Thank you for visiting to learn more about some of the issues I fight for, and for your interest in the future of our community. Your opinions are important to me. If you have questions, ideas, or concerns, please come to a house party or other event to meet me and discuss the issues we all face.
Corporate money has saturated our politics, and it prevents Sacramento from providing the kind of government we need. Multi-billion dollar corporations are not buying elections to provide more revenue for schools, protect tenants, or reverse the damage to our environment. They pay to get tax breaks and favorable legislation at the expense of the rest of us. I offer a change from business as usual.
Today progressives are mobilizing in the face of bigotry and the oligarchic control of the one percent. In recent years, Chevron had a desk in Richmond City Hall. Now, just in District 15, the Democratic Socialists of America East Bay has grown from maybe 40 people to nearly 900 members! There are increasing numbers of Our Revolution chapters and progressive alliances; of Women's Rights, Criminal Justice, Immigrant, and Environmental Justice groups.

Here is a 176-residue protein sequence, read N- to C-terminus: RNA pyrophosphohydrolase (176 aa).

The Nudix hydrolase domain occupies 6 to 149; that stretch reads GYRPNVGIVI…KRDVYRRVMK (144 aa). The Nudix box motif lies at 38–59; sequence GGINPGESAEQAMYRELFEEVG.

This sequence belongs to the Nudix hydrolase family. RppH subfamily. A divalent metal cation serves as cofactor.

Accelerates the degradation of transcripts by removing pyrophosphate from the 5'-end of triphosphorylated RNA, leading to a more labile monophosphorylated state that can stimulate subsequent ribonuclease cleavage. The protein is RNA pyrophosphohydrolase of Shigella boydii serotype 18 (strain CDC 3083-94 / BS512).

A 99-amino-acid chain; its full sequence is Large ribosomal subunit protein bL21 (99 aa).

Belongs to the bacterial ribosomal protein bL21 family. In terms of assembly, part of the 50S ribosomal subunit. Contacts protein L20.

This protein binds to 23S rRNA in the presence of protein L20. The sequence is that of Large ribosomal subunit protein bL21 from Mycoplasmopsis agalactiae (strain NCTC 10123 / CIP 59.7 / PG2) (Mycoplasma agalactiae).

I bring the experience of Progressives felling the mighty Goliath in Richmond to the broader statewide struggle. I invite you to help me do the same in Sacramento!
Make Health and Medical Care Available to All
I believe that health care is a right, and not a privilege just for those who can afford it. 59 percent of Americans agree with me.
The cost of medical care in the United States continues to spiral out of control, in contrast to other developed countries that have single-payer health insurance systems. These skyrocketing costs not only hurt individuals and families, they damage local businesses in California. Despite all the money spent on healthcare, Americans' health is deteriorating. Here in California we have an opportunity to reverse these numbers. Democratic legislatures have repeatedly proposed and approved resolutions calling for a single-payer health system in California, but medical industry lobbyists have prevented passage and implementation.